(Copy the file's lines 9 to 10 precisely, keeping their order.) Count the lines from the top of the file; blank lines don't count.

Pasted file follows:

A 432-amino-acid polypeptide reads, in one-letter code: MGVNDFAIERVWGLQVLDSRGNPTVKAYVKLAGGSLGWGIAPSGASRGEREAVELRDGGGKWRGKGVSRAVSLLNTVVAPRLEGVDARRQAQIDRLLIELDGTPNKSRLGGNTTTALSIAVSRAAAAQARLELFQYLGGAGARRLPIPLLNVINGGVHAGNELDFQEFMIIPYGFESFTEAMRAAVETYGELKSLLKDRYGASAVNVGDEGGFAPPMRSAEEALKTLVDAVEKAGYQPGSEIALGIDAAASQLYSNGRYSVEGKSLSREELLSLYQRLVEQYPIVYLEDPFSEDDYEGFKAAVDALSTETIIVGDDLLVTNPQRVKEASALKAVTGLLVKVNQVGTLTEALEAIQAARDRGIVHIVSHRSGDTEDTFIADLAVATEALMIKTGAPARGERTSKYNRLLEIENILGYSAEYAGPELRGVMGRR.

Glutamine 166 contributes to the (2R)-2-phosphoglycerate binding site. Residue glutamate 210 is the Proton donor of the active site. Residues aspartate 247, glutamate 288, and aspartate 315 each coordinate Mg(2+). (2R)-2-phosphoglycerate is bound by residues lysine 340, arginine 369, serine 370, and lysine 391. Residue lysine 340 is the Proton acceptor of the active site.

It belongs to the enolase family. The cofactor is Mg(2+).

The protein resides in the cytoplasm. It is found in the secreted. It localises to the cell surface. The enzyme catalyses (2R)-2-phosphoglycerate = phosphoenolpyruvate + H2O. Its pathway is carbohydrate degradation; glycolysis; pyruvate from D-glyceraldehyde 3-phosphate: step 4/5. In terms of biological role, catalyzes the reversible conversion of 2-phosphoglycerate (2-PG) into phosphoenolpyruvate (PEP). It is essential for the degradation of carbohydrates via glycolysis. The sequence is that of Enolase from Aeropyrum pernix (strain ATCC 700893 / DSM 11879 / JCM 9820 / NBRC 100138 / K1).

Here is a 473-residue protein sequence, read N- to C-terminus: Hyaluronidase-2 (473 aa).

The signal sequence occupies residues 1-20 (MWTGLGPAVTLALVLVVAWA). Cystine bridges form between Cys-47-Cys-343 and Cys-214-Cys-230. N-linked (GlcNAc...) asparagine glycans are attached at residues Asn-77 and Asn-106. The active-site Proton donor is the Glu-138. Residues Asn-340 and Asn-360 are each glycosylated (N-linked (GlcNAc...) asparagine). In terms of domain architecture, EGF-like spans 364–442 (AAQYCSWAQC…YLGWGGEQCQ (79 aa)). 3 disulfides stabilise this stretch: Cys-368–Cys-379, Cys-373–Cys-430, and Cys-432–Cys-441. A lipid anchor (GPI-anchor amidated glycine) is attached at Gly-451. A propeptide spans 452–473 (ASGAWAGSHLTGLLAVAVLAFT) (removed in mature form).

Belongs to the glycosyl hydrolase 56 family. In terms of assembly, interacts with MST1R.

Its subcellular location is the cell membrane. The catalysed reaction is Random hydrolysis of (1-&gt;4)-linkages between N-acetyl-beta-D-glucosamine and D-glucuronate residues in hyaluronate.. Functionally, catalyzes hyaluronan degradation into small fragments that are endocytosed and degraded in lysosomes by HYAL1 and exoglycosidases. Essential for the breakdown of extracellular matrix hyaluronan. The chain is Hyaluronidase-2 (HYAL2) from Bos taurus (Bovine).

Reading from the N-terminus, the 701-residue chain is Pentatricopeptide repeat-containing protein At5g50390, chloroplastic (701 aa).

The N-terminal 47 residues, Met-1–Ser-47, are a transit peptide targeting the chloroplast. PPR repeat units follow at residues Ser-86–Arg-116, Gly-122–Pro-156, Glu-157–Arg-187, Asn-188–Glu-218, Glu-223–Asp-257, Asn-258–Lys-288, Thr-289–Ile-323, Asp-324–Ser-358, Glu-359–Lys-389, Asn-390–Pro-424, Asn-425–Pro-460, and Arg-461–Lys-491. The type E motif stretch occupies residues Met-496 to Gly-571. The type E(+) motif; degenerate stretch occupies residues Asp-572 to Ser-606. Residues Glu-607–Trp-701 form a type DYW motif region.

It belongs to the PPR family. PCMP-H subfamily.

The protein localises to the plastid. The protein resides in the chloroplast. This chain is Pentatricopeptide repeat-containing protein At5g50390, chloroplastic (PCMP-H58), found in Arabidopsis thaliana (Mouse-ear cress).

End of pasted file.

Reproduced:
Reading from the N-terminus, the 701-residue chain is Pentatricopeptide repeat-containing protein At5g50390, chloroplastic (701 aa).

The N-terminal 47 residues, Met-1–Ser-47, are a transit peptide targeting the chloroplast. PPR repeat units follow at residues Ser-86–Arg-116, Gly-122–Pro-156, Glu-157–Arg-187, Asn-188–Glu-218, Glu-223–Asp-257, Asn-258–Lys-288, Thr-289–Ile-323, Asp-324–Ser-358, Glu-359–Lys-389, Asn-390–Pro-424, Asn-425–Pro-460, and Arg-461–Lys-491. The type E motif stretch occupies residues Met-496 to Gly-571. The type E(+) motif; degenerate stretch occupies residues Asp-572 to Ser-606. Residues Glu-607–Trp-701 form a type DYW motif region.